It was difficult to tell is there was anything on the castle grounds being a new moon. While I could see fairly well before hand without moonlight, even with fog throw into the mix, it seems that the silhouette of the castle encompassed everything on the grounds. The blackness burned my eyes as I peered upon it. After a couple of minutes of trying to shake off what I was seeing, I ran back to my squad. In the process of doing this, I tripped over a tree root, almost getting stabbed by my bayonet. As I picked myself up, something subtly hissed behind me. In one swooping motion, I picked up my rifle and was about to charge when I saw nothing there. I turned away and continued back to my squad. I concluded that my nerves were getting the better of me and that I was lucky that I didn’t get bit by a snake or something. What else would made a hiss like that?
Lt. Hobbs was getting a bit anxious since it had been twenty minutes since I had left. The silent night fell upon my squad and the feeling it brought was dreadful. Any moment, they were expecting to hear gunshots and artillery fire. But, once I broke through the underbrush to them, their minds came to ease. I reported my findings to the CO. “I saw no enemy activity, sir.
However, we may want to exercise caution once we come to the grounds.” I said with a little shake in my voice. Lt. Hobbs picked up on this immediately and asked, “Are you feeling alright Griffin?” “Yes sir, just a little spooked is all,” I replied with more confidence. Lt. Hobbs nodded and the squad moved onward.
At the grounds, we took our positions along side a cobblestone wall. Lying prone, we waited until we saw a signal. We were not told what sort of signal to be expecting, but that there was one and we know it when we saw it. After ten minutes, the squad got tense all over. Something was amiss, like we were in some sort of trap. A couple of the men, Jeffers and O’Brien, were getting trigger happy. They were the gunners in the armored car. The Maxim was trained on the grounds behind the wall, and they were tempted to pull the trigger.
I didn’t know for sure, but I’d say all that time in the trenches has gotten those two unhinged. Operating a machine gun nest was easy. All you did was pepper charging targets with as many bullets as the gun could shoot out. You could take out hundreds of enemy troops without effort. Most gunners were silent about what they did, but not these two. They loved talking about it with one another, and even kept score by how many bullets they discharged. Then there was the details about the “quality of the kills” they seems to take pride in. I won’t go into detail, but let’s say that you don’t want to eating your breakfast around these two. Anyways, the tension had us bound up in a tight grip.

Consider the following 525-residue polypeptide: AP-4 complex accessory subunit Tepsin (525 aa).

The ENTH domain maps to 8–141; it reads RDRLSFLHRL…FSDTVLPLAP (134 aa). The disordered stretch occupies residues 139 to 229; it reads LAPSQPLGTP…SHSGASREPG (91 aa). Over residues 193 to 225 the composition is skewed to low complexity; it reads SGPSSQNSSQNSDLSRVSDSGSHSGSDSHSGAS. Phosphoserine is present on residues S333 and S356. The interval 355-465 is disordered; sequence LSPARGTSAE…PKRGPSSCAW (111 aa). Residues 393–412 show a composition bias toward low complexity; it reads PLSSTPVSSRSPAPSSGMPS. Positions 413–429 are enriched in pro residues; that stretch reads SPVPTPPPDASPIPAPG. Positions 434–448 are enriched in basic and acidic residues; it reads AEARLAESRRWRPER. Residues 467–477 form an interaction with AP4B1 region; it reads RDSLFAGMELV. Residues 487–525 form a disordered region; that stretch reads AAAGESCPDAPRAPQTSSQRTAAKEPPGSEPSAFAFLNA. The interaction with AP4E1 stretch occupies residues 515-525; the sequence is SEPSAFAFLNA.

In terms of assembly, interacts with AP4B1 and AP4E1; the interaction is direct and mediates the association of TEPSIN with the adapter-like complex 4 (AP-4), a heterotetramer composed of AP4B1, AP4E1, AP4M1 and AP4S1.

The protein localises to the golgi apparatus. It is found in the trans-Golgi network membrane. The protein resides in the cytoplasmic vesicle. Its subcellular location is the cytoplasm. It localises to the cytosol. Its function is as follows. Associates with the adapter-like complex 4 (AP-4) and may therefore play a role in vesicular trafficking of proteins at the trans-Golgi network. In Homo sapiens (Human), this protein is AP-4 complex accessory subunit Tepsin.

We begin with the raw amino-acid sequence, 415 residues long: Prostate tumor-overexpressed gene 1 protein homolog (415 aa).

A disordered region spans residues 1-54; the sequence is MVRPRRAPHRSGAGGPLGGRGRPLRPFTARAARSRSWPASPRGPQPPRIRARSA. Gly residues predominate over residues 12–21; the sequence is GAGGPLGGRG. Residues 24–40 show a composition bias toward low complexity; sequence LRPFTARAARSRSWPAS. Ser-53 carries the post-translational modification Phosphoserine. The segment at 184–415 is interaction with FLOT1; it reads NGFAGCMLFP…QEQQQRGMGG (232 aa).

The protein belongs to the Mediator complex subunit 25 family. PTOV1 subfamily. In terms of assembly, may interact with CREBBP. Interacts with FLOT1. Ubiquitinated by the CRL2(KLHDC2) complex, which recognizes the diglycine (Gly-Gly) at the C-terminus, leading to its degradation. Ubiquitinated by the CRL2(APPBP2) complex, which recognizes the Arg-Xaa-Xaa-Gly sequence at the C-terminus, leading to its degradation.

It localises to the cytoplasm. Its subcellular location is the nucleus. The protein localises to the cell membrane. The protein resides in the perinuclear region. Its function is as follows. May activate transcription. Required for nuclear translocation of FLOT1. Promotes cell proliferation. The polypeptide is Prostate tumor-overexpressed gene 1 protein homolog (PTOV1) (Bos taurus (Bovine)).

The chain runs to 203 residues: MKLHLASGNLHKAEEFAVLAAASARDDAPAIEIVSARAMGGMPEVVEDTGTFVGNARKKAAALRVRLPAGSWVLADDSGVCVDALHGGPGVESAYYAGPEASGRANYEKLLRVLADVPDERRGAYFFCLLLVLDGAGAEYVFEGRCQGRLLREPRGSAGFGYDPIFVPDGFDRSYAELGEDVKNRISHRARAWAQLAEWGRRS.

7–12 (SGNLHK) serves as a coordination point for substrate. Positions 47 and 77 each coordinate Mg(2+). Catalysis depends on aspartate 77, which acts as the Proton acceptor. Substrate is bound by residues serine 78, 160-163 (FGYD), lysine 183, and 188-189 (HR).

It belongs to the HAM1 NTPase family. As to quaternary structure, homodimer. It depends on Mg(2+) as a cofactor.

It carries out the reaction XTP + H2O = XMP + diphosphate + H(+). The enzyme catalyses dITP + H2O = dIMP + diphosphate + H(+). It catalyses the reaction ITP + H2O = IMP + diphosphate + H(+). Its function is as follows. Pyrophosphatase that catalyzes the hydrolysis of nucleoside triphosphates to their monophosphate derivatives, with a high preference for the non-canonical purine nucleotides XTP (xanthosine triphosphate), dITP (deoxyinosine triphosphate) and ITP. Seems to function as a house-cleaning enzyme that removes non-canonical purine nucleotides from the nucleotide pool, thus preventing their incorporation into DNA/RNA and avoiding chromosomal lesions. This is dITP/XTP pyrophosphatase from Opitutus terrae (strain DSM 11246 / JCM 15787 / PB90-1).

Then we heard church bells. Lt. Hobbs took that as the signal and we were finally able to run our tension out. Quickly, we descended on the drawbridge. At first we let the armored car go in first while we followed in from behind. The headlamps of the armored car flooded the courtyard with soft yellow light. The lights were greeted by a lone man wearing a German commanding officer uniform with all sorts of medals and ribbons. He was clean shaved with strong, angular features. He was ungainly tall, about seven foot to be precise. He towered over us. His lanky limbs and near skeletal features made him look like death in the flesh. His eyes were set deep into his sockets and it if weren’t for the yellow lights coming from the car, I’d say that they were colored like amber. For such a powerful man, he was soft spoken and friendly as he exchanged with Lt. Hobbs. “Good evening commander, sorry for the delay in signaling you. I was having problems with the bells. Since the war began, my family home has fell into disrepair. I am ready to leave.”